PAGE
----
– Ron Maupin Mod
    Commented Dec 16, 2018 at 23:43
  • I edited the question to be a protocol-theory question and @RonMaupin I see you have reopened it.
    – jonathanjo
    Commented Dec 17, 2018 at 0:08
  • I updated my answer here to incorporate the SE Meta answer for the updated question here.
    – Ron Maupin Mod
    Commented Dec 19, 2018 at 0:51

the thread in question was put "on-hold" and not actually "closed". However, I do want to point out that the difference between the two is difficult to distinguish

I would tend to agree. In part because they are both components of the same process. Will circle back to this in a bit.

The mod who put the question on hold gave only the reason that homework/education questions were off-topic

Comments do not give the reason a question is put on hold/closed. The system provides the reason users voted to close and mention it can be edited. This is true of all SE sites.

Comments made as part of the process are up to the individual users, be they normal user or moderator. They may give additional reasons (if there were more than one), guidance on how to fix the question, tips on how the process works, or anything else. But these are entirely optional and up to the user.

Many of the larger sites simply put questions on hold with no further explanation. I personally think the additional comments are typically helpful and that we are better than many SE sites in providing additional information in comments.

Of course, with a long time user like yourself questioning this process, it may be that my opinion is flawed, so perhaps I need to re-evaluate this process.

The post revision claims the question is closed -- preferably the revision system doesn't distinguish between "on hold" and "closed"? Maybe it's a bug?

Six of one, half a dozen of the other. Technically speaking the question is in the close process. Users still vote to close a question, not to put it on hold. So what is and where did this "on hold" component come from?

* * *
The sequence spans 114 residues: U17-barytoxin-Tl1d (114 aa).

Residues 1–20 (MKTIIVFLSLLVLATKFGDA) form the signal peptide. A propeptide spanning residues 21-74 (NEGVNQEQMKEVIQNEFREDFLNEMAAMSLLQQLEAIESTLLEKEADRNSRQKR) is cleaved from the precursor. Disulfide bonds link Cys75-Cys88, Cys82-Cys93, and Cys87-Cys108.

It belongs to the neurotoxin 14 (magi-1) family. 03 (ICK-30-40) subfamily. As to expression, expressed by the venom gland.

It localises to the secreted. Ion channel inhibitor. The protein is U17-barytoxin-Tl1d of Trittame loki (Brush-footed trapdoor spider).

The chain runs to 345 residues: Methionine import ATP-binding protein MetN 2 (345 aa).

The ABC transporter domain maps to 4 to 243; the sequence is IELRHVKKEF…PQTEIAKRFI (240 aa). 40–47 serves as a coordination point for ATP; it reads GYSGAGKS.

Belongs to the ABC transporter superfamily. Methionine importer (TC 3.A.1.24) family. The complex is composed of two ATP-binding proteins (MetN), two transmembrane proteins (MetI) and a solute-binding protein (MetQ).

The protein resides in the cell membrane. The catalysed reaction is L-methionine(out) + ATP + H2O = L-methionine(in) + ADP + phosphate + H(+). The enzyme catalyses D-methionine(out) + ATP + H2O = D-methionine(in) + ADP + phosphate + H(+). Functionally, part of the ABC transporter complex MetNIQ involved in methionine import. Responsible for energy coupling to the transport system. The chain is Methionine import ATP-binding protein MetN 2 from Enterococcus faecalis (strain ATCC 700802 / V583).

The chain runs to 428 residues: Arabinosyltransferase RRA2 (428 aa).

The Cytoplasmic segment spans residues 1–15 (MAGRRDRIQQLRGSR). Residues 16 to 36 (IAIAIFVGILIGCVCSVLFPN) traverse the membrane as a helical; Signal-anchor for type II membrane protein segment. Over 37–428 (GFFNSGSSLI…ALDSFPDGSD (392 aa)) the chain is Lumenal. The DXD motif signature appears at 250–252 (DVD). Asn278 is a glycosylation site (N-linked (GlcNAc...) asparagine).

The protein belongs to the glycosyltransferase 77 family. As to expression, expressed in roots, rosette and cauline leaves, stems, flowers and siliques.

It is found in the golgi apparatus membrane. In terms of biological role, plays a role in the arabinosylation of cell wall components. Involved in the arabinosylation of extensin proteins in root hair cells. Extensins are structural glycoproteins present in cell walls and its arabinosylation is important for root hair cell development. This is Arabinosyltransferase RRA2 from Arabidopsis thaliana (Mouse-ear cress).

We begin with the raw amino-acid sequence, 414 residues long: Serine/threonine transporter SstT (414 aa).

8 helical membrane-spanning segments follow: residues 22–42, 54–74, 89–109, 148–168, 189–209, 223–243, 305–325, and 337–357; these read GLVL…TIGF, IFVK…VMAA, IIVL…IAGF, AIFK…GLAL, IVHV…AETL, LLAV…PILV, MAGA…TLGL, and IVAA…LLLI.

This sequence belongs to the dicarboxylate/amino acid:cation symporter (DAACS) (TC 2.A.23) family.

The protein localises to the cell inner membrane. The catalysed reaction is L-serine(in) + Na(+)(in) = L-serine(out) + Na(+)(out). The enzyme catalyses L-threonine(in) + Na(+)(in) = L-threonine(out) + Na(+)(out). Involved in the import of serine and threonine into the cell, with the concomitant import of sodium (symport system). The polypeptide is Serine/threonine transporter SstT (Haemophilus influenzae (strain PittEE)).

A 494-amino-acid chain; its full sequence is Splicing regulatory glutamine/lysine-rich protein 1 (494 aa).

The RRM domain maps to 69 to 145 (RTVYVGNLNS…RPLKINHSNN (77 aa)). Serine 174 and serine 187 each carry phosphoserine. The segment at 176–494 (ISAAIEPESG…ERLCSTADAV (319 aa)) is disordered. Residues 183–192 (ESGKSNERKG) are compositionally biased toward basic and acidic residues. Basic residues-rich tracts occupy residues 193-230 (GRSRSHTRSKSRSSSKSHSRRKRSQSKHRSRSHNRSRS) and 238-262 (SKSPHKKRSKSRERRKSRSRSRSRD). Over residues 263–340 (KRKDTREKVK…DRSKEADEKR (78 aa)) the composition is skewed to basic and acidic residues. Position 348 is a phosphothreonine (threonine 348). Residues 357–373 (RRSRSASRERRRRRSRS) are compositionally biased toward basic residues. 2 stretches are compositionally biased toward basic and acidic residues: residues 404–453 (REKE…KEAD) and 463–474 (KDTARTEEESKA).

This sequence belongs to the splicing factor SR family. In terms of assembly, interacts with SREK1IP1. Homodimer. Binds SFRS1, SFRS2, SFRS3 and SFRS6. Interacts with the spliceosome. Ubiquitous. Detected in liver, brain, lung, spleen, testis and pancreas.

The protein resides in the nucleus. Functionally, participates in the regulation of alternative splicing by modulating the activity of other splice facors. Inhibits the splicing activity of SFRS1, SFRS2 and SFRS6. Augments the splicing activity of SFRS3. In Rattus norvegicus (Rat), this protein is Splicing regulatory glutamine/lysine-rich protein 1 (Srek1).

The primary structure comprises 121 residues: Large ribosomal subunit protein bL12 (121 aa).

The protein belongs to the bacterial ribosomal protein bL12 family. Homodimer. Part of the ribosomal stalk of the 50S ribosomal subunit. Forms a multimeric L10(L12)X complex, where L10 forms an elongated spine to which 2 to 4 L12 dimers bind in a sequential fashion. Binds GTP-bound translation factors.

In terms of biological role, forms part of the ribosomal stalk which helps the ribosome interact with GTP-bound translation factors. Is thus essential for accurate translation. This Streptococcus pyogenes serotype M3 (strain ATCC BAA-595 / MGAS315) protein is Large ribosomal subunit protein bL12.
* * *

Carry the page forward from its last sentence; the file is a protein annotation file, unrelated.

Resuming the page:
Originally on all SE sites, the question went directly to "closed." Users felt this was too harsh and was contrary to the intention of fostering the OP to edit the question to make it better. So SE staff changed the process to add the "on hold" period to closed posts.

Now, when voted to close, the question is initially put into the "on hold" status. The intent was to make it a bit more clear that users were encouraged to make the question better. If it remains unedited and/or isn't reopened, it will eventually move to the closed status (and possibly be deleted). But this is still part of the closed process.

The notification that pops ups when you are attempting to answer a question that was put on hold indicates the question is closed.

See above. If you feel this or other parts of the process is wrong, then please take it up with the SE staff on meta.SE. Only they can change how these messages are displayed to the user. This is how many changes originate on the SE network, including the addition of the "on hold" status.

So there are two ways to interpret the question, one that leads to the question being justifiably closed as too broad, and the other that leads to providing a useful answer for an earnest question. In such cases, we (as a community) need to err on the side of not being dismissive and providing answers when we can.